In early 2006 I wrote what was, to my knowledge, the first article (at least of the past two decades) exposing Jimmy Carter as a racist. My timing was uncanny: within a few months, others started to catch on to his racism — at least against Jews — when his book Jews Suck Ass came out.

But even then, no one questioned his much hyped pro-black creds, which that same article put into question as well, mentioning a certain racist flier his 1970 gubernatorial campaign distributed. Here’s what I wrote:

In his 2004 book The Real Jimmy Carter, Steven Hayward writes that Carter’s campaign staff sent an anonymous mailer “to barbershops, country churches, and rural law enforcement officers containing a grainy photo of [his Democratic opponent Carl] Sanders, part owner of the Atlanta Hawks NBA franchise, at an after-game locker room victory celebration. Two black players were pouring champagne over Sanders’s head. The Atlanta Constitution noted, ‘In the context of the sports pages, it was a routine shot … But in the context of this political campaign it was a dangerous smear that injected both race, alcohol, and high living into the campaign.’ Carter’s senior campaign aides Bill Pope, Hamilton Jordan, and Jerry Rafshoon were behind the mailing; Pope was even spotted passing out the flyers at a Ku Klux Klan rally … The Carter campaign also produced a leaflet noting that Sanders had paid tribute to Martin Luther King, Jr. [by attending his funeral].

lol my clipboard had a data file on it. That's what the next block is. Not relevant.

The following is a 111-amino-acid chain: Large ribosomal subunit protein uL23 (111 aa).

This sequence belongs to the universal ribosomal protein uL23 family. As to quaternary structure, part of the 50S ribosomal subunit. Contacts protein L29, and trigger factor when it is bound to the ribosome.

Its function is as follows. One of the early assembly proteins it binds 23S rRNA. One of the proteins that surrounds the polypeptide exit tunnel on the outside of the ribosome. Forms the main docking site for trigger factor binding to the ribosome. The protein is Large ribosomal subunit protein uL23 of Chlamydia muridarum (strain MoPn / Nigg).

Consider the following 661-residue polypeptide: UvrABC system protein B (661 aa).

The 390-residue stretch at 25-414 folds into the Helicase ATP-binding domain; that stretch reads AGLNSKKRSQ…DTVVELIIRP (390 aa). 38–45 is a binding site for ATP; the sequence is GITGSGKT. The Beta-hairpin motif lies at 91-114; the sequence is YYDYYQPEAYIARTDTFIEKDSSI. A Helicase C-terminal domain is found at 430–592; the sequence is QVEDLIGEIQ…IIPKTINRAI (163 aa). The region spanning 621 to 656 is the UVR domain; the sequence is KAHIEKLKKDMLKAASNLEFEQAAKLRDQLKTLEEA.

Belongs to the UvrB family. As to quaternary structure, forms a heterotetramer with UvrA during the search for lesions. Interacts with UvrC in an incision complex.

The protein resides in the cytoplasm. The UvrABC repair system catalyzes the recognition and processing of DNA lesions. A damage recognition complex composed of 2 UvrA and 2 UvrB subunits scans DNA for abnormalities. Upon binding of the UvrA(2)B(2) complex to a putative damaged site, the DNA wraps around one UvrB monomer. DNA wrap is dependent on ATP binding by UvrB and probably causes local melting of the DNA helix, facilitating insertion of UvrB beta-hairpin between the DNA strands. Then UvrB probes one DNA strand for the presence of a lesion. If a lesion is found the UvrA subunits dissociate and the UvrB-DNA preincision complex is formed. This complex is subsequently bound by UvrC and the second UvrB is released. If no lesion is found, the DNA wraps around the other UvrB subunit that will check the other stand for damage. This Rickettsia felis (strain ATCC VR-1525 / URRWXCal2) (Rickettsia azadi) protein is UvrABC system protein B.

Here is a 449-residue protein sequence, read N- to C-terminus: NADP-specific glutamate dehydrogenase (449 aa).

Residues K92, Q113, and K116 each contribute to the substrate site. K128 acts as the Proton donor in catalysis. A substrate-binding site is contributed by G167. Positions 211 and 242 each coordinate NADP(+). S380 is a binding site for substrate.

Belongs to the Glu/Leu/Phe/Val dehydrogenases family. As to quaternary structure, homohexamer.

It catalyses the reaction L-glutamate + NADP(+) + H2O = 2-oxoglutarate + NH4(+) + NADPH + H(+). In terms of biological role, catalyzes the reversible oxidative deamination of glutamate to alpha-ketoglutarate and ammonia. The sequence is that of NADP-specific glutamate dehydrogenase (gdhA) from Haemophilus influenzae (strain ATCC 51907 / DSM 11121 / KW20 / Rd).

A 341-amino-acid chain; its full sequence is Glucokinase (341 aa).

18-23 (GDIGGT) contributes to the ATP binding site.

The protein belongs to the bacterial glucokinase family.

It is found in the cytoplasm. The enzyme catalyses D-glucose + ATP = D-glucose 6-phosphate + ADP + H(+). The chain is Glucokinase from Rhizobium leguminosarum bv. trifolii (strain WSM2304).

“… Carter also implied that he met privately with the head of the States Rights Council, a white supremacist group, and campaigned in all-white private schools that were known as ’segregation academies,’ where he promised that he would do ‘everything’ to support their existence. ‘I have no trouble pitching for [George] Wallace [segregationist] votes and the black votes at the same time,’ Carter told a reporter. Carter also said to another reporter, ‘I can win this election without a single black vote.’”

In April 1976…he answered a question about integration issues, blurting out, “I see nothing wrong with ethnic purity being maintained.” According to Hayward, the NY Daily News buried the quote in a jump paragraph that picked up on page 134.

Last week, after Carter insulted Obama critics en masse, the world finally started to catch on to the black half of his anti-Jewish, anti-black racism. Lo and behold, an image of the above-mentioned flier — or perhaps a similar, additional racist flier from the campaign — emerged from a woman who had helped distribute it:

She wrote:

This flier was sent to barber and beauty shops, in envelopes addressed by me, when Jimmy Carter ran against Carl Sanders in the 1970 Georgia gubernatorial campaign. It is racist. Hamilton Jordan, Carter’s friend and long time associate, created it . In my naivete (I was 20), I didn’t consider the racism, instead, it was a great way to score a win against the Republican candidate. Get that? Accusing the Republican candidate of cavorting with blacks. Reverse racism?

The flier is only a historic footnote. I do not know if Jimmy Carter was even aware we were doing those things. It shows the complexity of Jimmy Carter’s character. Hans von Spakovsky, posting on The National Review Online, comments on the same. In 1956 Carter attempted to halt construction of a new black school, reacting to the segregationists who wanted to keep black and white children apart.

“Carter and the rest of the Sumter County School Board then reassured parents at a meeting on October 5, 1956, that the board ‘would do everything in its power to minimize simultaneous traffic between white and colored students in route to and from school.’”

Here is the above-mentioned item by Hans von Spakovsky:

Jimmy Carter’s Race Problem